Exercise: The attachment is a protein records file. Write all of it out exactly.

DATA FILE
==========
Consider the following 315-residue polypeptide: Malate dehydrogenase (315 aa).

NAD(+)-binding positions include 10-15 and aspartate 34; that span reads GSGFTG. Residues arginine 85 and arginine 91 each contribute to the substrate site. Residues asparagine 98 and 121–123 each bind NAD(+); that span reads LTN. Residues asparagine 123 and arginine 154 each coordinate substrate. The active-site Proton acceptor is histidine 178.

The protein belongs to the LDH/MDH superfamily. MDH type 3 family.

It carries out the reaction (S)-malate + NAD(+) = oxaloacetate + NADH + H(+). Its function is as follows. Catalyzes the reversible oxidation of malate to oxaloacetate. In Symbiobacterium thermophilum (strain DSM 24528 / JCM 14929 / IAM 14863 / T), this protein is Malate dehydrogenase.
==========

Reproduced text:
Consider the following 315-residue polypeptide: Malate dehydrogenase (315 aa).

NAD(+)-binding positions include 10-15 and aspartate 34; that span reads GSGFTG. Residues arginine 85 and arginine 91 each contribute to the substrate site. Residues asparagine 98 and 121–123 each bind NAD(+); that span reads LTN. Residues asparagine 123 and arginine 154 each coordinate substrate. The active-site Proton acceptor is histidine 178.

The protein belongs to the LDH/MDH superfamily. MDH type 3 family.

It carries out the reaction (S)-malate + NAD(+) = oxaloacetate + NADH + H(+). Its function is as follows. Catalyzes the reversible oxidation of malate to oxaloacetate. In Symbiobacterium thermophilum (strain DSM 24528 / JCM 14929 / IAM 14863 / T), this protein is Malate dehydrogenase.